Alexander Bolton, The Hill, July 12, 2014
Immigration reform has fizzled as an issue for Democrats, who are barely mentioning it on the campaign trail despite making the issue their top domestic priority in 2013 and 2014.
Latino voters, who are the most energized about overhauling the nation’s immigration laws, will have little impact on the battle for control of the Senate, with the possible exception of Sen. Mark Udall’s (D) race in Colorado.
White working-class voters will play a more important role in the midterm election compared to the 2012 presidential election. They are not energized by immigration reform. Instead, they are concerned about downward pressure on wages, which the Congressional Budget Office (CBO) has linked to higher immigration levels.
Coincidentally, President Obama’s support among white voters without college degrees has steadily eroded.
Sen. Jeff Sessions (R-Ala.) has led the effort in Congress to link high immigration flows to stagnant wages but many Republican lawmakers have not joined in because the business community wants more guest workers and visas for high-skilled employees.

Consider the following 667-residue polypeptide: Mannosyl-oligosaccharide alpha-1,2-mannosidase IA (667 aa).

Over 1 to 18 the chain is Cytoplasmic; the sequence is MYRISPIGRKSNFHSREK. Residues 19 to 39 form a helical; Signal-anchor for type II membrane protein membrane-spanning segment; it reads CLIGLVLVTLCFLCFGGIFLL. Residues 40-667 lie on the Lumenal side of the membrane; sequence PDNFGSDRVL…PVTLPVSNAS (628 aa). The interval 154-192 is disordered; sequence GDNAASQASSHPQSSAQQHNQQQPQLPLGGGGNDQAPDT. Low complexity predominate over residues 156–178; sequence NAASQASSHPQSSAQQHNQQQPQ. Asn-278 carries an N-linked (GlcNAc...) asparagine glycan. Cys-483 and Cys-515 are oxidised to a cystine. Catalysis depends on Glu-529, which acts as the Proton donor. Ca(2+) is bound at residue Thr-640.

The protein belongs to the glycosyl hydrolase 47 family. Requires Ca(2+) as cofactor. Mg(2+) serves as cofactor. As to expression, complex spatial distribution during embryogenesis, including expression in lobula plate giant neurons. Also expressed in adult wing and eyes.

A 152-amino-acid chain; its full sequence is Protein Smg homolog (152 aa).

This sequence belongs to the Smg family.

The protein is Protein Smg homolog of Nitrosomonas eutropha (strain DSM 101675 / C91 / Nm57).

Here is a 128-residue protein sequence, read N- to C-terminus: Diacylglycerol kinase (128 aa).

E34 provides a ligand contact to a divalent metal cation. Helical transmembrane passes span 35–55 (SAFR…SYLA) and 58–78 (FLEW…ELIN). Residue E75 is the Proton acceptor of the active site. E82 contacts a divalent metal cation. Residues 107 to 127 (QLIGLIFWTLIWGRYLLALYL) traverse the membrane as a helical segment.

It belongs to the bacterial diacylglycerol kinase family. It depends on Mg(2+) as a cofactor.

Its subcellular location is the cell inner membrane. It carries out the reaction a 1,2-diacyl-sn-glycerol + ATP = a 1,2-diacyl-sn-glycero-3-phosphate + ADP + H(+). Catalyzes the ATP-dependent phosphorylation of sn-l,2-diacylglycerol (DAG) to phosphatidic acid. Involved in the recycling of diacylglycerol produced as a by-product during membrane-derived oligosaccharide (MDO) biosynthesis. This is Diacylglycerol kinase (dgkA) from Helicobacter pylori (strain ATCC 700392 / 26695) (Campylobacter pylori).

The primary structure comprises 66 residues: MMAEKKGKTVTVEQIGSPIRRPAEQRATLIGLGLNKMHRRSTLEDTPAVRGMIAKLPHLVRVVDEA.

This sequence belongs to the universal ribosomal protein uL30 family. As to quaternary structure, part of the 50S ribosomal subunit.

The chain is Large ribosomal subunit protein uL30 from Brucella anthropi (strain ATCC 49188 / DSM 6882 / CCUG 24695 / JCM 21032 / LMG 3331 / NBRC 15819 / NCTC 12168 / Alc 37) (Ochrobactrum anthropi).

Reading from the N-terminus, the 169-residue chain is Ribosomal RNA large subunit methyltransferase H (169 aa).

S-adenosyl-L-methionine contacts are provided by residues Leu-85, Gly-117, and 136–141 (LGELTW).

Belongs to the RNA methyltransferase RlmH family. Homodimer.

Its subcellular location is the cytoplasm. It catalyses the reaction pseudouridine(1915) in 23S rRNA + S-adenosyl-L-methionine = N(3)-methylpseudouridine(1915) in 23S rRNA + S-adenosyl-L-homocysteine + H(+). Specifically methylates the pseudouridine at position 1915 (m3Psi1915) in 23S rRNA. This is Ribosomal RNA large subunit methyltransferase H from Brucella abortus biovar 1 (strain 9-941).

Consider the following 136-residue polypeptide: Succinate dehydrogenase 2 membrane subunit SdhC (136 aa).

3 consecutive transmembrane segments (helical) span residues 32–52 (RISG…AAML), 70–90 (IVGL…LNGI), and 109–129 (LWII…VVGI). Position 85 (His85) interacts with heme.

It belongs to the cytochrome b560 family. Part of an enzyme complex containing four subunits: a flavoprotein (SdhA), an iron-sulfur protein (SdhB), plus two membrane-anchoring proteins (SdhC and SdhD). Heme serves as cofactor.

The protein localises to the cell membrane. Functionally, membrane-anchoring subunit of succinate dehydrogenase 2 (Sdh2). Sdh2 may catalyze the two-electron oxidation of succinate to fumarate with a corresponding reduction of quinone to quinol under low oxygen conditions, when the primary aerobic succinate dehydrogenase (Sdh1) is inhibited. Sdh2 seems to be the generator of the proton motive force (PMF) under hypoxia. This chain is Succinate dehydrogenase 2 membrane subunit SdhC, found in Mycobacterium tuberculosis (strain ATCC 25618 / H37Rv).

Despite the lack of concerted effort by GOP leaders in Washington to use immigration reform as a weapon against Democrats, the issue could hurt them among white working-class voters who are slipping away from Obama.
Polling by Rasmussen, a GOP survey group, showed working and middle-class Americans oppose large expansions of immigration flows. People earning under $30,000 prefer a reduction in immigration by a 3-1 margin, according to the group’s data.
A Pew Research poll showed that 69 percent of the public believes the federal government should restrict and control people coming to live in the United States more than it already does.
CBO estimated the average wages for the entire labor force would be 0.1 percent lower in 2023 if the Senate’s comprehensive immigration reform bill became law. But it projected wages would be 0.5 percent higher in 2033 under the bill compared to current law.